Yesterday, an individual called wanting to know if the fact that she was pregnant would guarantee a successful H&C application because of the duty to consider the “best interests of the child.” The father is Canadian.Read more ›
Last updated on February 21st, 2021
When someone sponsors their spouse or common-law partner to immigrate to Canada, it can often be difficult to determine how detailed one’s application should be. Should one include every aspect of their relationship history, including marital difficulties? What about instances of fidelity?
Several Federal Court of Canada decisions involving cases of alleged misrepresentation against applicants offer guidance on this topic.
In Chen v. Canada (Public Safety and Emergency Preparedness),(“Chen“), Mr. Chen, a Chinese citizen, married Ms. Zou, a Canadian permanent resident. Ms. Zou then sponsored Mr. Chen for permanent residence. While Mr. Chen’s application was in processing, a friend told him that his wife had been seen “in the company” of another man in Toronto.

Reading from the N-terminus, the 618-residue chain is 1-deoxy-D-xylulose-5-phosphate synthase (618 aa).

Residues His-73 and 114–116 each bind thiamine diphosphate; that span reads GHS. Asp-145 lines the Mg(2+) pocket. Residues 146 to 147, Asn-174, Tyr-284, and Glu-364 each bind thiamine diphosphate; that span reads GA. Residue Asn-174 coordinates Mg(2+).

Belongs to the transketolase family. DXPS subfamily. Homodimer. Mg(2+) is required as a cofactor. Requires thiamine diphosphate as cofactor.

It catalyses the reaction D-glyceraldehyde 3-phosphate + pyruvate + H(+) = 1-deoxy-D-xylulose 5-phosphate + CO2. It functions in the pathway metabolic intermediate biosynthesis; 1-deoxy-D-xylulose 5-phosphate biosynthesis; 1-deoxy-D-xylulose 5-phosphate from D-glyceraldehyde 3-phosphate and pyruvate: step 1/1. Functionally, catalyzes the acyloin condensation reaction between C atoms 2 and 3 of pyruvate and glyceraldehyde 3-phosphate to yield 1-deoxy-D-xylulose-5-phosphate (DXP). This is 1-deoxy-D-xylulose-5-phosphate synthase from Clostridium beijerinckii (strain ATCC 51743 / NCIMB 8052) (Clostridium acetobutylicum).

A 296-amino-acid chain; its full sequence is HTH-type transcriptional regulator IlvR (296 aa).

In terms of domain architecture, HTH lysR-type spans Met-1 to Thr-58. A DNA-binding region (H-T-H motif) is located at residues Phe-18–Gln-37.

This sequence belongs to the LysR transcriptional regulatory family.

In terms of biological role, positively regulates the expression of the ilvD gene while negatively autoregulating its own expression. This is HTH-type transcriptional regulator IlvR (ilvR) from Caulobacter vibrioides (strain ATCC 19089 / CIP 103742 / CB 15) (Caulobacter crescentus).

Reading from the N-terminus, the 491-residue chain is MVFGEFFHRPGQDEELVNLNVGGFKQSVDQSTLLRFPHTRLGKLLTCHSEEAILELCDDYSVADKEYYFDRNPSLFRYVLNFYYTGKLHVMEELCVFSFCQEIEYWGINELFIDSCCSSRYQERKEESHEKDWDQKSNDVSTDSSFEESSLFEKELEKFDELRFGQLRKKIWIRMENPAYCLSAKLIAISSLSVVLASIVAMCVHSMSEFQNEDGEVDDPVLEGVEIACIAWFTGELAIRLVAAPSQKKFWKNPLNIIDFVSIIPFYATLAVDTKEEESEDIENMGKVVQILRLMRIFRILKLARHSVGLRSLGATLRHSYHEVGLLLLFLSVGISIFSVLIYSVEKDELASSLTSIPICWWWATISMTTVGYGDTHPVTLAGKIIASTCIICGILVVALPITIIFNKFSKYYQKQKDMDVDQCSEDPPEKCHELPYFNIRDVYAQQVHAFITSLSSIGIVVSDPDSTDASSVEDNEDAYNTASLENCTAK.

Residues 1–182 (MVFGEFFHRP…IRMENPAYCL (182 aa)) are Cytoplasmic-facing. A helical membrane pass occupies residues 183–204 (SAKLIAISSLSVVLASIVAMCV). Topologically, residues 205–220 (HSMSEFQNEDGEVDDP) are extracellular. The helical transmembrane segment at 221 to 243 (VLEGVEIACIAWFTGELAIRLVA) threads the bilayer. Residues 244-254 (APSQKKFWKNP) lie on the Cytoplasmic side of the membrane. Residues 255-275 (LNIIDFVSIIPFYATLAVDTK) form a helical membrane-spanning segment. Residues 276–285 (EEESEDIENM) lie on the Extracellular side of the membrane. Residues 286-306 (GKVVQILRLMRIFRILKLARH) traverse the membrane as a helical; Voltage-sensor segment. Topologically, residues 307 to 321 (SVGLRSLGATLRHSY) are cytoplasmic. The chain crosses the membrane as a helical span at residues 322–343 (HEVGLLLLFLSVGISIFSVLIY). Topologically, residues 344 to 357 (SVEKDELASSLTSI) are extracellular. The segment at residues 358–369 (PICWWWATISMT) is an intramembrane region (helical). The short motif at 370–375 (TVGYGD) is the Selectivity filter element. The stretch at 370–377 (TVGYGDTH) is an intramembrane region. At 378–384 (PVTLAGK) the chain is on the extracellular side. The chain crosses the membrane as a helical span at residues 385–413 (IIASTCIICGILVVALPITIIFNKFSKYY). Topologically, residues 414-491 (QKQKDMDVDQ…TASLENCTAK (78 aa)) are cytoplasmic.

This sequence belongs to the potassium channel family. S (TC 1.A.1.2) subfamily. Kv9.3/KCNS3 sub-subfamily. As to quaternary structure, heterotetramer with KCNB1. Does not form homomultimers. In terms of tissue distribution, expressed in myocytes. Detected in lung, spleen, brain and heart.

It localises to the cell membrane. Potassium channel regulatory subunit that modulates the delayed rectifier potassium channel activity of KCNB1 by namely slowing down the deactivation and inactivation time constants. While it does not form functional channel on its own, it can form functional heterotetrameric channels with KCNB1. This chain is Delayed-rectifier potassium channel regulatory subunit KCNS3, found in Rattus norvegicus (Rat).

When Mr. Chen arrived in Canada, he discovered that his wife pregnant with another man’s child. According to Justice Harrington, Mr. Chen was willing to forgive his wife, and asked her to get an abortion. She refused. On many occasions she made sexual overtures to him but he was both unwilling and unable to perform. Ms. Chen “taunted Ms. Zou’s lack of manhood.”
As one would expect, the marriage shortly dissolved thereafter.
After the divorce, Mr. Chen married an old flame in China. He then attempted to sponsor her for Canadian permanent residency.
Unfortunately for Mr. Chen, Canadian immigration authorities not only disallowed his new wife’s application, but also declared Mr. Chen to be inadmissible to Canada for misrepresentation in his own immigration application.
Essentially, the Canada Border Services Agency (“CBSA“) alleged that Mr. Chen’s first marriage to Ms. Zou was not genuine, that Mr. Chen lied to enter Canada, and that his permanent residency should accordingly be revoked.Read more ›